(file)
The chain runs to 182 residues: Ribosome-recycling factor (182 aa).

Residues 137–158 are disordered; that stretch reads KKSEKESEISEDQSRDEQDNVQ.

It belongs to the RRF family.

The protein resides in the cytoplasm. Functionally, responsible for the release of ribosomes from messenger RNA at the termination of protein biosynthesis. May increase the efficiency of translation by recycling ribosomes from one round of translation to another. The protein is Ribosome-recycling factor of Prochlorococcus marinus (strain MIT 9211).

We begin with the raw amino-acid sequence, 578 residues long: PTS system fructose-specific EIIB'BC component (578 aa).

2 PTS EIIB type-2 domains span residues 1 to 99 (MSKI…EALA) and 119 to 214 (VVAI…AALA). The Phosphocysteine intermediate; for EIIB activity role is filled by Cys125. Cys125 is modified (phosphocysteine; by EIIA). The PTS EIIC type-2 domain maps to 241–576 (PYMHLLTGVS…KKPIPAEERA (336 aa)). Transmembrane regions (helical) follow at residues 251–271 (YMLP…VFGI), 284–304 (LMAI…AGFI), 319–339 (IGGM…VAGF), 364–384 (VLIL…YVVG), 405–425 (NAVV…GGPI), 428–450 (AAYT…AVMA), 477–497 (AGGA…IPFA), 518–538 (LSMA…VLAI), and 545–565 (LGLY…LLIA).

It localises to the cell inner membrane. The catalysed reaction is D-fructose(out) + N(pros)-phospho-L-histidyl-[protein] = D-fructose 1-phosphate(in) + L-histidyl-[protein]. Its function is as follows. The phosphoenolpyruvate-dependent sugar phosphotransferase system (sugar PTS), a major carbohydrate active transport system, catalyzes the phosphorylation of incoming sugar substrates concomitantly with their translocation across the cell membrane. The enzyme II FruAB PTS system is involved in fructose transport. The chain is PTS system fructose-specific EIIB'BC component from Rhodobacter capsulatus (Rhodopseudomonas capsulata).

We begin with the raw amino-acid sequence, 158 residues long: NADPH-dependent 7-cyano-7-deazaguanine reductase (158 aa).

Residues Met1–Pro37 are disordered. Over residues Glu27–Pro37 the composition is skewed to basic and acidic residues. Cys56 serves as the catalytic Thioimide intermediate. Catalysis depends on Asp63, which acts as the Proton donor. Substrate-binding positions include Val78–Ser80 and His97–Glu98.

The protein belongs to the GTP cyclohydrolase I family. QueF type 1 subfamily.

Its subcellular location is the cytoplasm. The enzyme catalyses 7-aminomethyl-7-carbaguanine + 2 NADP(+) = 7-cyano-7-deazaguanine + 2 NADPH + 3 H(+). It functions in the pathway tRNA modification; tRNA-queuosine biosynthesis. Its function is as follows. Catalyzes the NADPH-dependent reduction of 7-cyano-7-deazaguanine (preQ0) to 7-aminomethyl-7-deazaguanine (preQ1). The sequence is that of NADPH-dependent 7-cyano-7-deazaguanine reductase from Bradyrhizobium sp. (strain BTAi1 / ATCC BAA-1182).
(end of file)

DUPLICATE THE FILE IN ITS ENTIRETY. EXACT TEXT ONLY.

The chain runs to 182 residues: Ribosome-recycling factor (182 aa).

Residues 137–158 are disordered; that stretch reads KKSEKESEISEDQSRDEQDNVQ.

It belongs to the RRF family.

The protein resides in the cytoplasm. Functionally, responsible for the release of ribosomes from messenger RNA at the termination of protein biosynthesis. May increase the efficiency of translation by recycling ribosomes from one round of translation to another. The protein is Ribosome-recycling factor of Prochlorococcus marinus (strain MIT 9211).

We begin with the raw amino-acid sequence, 578 residues long: PTS system fructose-specific EIIB'BC component (578 aa).

2 PTS EIIB type-2 domains span residues 1 to 99 (MSKI…EALA) and 119 to 214 (VVAI…AALA). The Phosphocysteine intermediate; for EIIB activity role is filled by Cys125. Cys125 is modified (phosphocysteine; by EIIA). The PTS EIIC type-2 domain maps to 241–576 (PYMHLLTGVS…KKPIPAEERA (336 aa)). Transmembrane regions (helical) follow at residues 251–271 (YMLP…VFGI), 284–304 (LMAI…AGFI), 319–339 (IGGM…VAGF), 364–384 (VLIL…YVVG), 405–425 (NAVV…GGPI), 428–450 (AAYT…AVMA), 477–497 (AGGA…IPFA), 518–538 (LSMA…VLAI), and 545–565 (LGLY…LLIA).

It localises to the cell inner membrane. The catalysed reaction is D-fructose(out) + N(pros)-phospho-L-histidyl-[protein] = D-fructose 1-phosphate(in) + L-histidyl-[protein]. Its function is as follows. The phosphoenolpyruvate-dependent sugar phosphotransferase system (sugar PTS), a major carbohydrate active transport system, catalyzes the phosphorylation of incoming sugar substrates concomitantly with their translocation across the cell membrane. The enzyme II FruAB PTS system is involved in fructose transport. The chain is PTS system fructose-specific EIIB'BC component from Rhodobacter capsulatus (Rhodopseudomonas capsulata).

We begin with the raw amino-acid sequence, 158 residues long: NADPH-dependent 7-cyano-7-deazaguanine reductase (158 aa).

Residues Met1–Pro37 are disordered. Over residues Glu27–Pro37 the composition is skewed to basic and acidic residues. Cys56 serves as the catalytic Thioimide intermediate. Catalysis depends on Asp63, which acts as the Proton donor. Substrate-binding positions include Val78–Ser80 and His97–Glu98.

The protein belongs to the GTP cyclohydrolase I family. QueF type 1 subfamily.

Its subcellular location is the cytoplasm. The enzyme catalyses 7-aminomethyl-7-carbaguanine + 2 NADP(+) = 7-cyano-7-deazaguanine + 2 NADPH + 3 H(+). It functions in the pathway tRNA modification; tRNA-queuosine biosynthesis. Its function is as follows. Catalyzes the NADPH-dependent reduction of 7-cyano-7-deazaguanine (preQ0) to 7-aminomethyl-7-deazaguanine (preQ1). The sequence is that of NADPH-dependent 7-cyano-7-deazaguanine reductase from Bradyrhizobium sp. (strain BTAi1 / ATCC BAA-1182).